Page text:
SSM, however, costs relatively little, but when we talk about SRM, especially a single resolution fund or a deposit guarantee scheme, the costs are really high. Who should pay for it?
Let me first remind ourselves that the costs for more effective supervision as well as for more comprehensive restructuring arrangements must always be seen relative to the costs of banking failures or even systemic banking crises. Compared to these costs, which historically have ranged from between 3-30 pct of GDP, the new arrangements do not appear overly costly.
As regards the question on who should bear these costs, it is the clear underlying philosophy of the SSM and, even more so, the SRM, that they are to be “fiscally neutral”. In other words, taxpayers shall not bear the burden. Clearly, the SRM is built on the priority of bail-in over bail-out.
As a consequence, the costs of future banking failures will be borne by shareholders and creditors. And the ex ante costs for the financing arrangements such as the resolution funds and DGS are, as always, borne by banks’ shareholders in the form of lower profits.
Is it possible that governments will handle their failing banks without recourse to assistance from resolution funds in other countries?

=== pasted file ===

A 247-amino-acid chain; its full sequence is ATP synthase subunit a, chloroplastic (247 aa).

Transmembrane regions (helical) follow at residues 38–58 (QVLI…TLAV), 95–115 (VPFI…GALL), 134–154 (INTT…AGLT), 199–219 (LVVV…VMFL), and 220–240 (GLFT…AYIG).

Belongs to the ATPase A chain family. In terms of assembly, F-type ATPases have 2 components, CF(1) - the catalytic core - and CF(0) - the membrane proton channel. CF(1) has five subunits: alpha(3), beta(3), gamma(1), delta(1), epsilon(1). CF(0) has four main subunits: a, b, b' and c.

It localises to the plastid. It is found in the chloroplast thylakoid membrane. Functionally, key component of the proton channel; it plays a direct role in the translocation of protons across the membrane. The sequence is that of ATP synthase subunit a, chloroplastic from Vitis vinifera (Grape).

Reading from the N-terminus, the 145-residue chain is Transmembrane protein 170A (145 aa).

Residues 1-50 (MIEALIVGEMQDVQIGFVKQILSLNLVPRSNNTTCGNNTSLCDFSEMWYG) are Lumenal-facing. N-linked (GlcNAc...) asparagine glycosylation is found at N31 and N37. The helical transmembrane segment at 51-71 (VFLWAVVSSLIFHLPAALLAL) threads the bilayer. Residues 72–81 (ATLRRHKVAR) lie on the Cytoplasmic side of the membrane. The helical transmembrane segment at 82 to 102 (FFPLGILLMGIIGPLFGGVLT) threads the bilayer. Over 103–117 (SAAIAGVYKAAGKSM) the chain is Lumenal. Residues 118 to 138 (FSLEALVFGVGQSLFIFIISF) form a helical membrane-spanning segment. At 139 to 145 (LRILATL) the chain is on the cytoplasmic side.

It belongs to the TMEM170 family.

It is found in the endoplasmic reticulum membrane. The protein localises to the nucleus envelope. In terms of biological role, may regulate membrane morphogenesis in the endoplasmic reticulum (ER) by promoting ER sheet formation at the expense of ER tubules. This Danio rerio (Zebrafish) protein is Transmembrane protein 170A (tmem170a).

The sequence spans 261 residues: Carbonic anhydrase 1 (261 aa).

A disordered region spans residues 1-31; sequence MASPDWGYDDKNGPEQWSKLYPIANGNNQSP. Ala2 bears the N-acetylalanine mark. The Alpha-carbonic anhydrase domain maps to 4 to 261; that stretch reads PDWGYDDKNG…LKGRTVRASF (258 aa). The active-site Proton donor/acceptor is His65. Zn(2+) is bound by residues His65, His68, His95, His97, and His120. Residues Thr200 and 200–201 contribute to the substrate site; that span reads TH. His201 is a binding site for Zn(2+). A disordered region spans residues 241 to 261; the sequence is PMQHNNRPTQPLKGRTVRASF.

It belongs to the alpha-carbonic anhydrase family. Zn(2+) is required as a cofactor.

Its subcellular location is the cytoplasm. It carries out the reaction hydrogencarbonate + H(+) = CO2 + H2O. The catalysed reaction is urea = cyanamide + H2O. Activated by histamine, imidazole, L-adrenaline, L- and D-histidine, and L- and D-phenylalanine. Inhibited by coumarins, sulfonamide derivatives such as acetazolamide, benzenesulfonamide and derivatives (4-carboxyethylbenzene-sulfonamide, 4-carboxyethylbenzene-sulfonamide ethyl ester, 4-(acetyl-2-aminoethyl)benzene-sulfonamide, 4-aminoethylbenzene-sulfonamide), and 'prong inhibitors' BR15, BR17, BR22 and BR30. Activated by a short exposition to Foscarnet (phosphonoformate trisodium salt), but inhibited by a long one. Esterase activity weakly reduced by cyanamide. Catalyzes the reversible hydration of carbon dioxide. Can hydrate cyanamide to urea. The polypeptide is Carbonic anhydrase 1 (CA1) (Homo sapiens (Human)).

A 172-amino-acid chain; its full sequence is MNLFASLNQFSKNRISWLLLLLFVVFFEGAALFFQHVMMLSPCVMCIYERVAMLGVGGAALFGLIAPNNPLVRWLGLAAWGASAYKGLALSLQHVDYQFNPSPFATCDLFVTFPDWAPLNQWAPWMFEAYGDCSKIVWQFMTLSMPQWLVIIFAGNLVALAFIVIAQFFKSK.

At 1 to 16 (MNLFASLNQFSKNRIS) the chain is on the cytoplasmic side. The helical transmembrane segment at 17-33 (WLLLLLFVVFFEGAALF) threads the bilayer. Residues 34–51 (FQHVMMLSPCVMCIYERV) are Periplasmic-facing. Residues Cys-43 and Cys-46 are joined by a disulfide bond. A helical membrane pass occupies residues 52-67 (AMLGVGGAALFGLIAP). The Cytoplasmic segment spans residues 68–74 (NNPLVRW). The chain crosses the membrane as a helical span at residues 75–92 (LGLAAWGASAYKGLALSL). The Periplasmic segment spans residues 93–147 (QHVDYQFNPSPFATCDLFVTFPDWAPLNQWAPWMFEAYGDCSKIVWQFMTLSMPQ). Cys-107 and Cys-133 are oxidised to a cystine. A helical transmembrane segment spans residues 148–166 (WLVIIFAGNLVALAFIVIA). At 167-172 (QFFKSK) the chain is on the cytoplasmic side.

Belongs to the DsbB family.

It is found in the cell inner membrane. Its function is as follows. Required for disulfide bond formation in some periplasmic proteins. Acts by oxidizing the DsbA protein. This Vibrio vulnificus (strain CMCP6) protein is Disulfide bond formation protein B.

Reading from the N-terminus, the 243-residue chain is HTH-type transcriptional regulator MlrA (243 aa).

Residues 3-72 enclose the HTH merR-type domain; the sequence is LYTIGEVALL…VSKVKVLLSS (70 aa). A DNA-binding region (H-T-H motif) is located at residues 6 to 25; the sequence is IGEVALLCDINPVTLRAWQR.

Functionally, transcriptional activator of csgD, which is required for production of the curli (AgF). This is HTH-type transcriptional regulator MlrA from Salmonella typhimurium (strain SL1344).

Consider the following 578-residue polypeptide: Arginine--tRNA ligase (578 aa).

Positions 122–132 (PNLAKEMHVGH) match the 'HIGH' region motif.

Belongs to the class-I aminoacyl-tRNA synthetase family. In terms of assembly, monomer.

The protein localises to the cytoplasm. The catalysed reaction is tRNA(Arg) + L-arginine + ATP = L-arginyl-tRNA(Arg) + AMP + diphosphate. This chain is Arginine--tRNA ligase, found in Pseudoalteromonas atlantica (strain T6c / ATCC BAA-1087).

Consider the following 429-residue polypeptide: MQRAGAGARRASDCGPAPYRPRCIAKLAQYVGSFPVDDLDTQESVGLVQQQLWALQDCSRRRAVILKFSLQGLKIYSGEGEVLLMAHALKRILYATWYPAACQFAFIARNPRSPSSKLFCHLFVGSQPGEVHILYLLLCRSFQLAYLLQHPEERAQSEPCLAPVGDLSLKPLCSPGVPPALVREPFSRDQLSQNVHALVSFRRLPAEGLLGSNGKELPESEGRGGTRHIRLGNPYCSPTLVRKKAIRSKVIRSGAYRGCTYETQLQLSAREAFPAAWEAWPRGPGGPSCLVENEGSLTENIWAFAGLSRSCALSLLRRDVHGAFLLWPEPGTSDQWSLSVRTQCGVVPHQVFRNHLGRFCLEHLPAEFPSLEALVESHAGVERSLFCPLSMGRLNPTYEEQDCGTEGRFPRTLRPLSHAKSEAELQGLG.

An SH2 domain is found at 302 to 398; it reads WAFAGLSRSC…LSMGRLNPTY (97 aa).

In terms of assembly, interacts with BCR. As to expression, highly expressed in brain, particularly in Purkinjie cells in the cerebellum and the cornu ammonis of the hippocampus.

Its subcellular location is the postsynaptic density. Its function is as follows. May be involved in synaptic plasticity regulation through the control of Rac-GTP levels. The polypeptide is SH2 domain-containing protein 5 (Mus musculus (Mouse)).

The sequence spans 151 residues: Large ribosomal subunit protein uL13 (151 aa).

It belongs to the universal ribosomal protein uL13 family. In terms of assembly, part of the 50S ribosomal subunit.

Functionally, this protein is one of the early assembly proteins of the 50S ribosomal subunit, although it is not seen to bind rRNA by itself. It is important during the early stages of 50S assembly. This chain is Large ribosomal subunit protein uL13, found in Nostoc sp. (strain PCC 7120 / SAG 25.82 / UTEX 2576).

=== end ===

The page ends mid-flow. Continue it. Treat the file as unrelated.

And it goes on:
It is actually most likely that they will have to do so – for the simple reason that it is highly unlikely that there will be a cross-border use of national resolution funds! Indeed, member states, in response to the Commission’s proposals for a cross-border use of national resolution funds (in the BRRD), and the establishment of a pan-European resolution fund (in the SRM), respectively, have made it amply clear that they do not support cross-border financing arrangement.
Economically, however, this raises a problem. It is obvious that some member states would neither have sufficiently funded resolution funds nor sufficient fiscal leeway to recapitalise failed banks. This could then well trigger another round of uncertainty in the euro area.
And how might look the deposit guarantee scheme DGS?
Even more so than in the case of resolution funds, member states, as well as – to be fair – many banks and their associations, have made it clear that a pooling of existing national DGS is politically inacceptable at the moment. Again, from an economic point of view this is an untenable position as DGS are ultimately part of the funding arrangements that must be in place for a credible supervisory regime.
What are the consequences?
Those countries where the DGS is not credible at the moment – either due to a lack of ex ante funding or because of the absence of a credible fiscal backstop – are likely to suffer instability and deposit outflows in a case of doubts about the viability of individual banks or entire banking systems.
Is it possible to design a „minimum plan” to establish an effective banking union?
As mentioned before, effective supervision depends on the consistent design and effective interplay of a number of interdependent elements. It is not possible to isolate one element.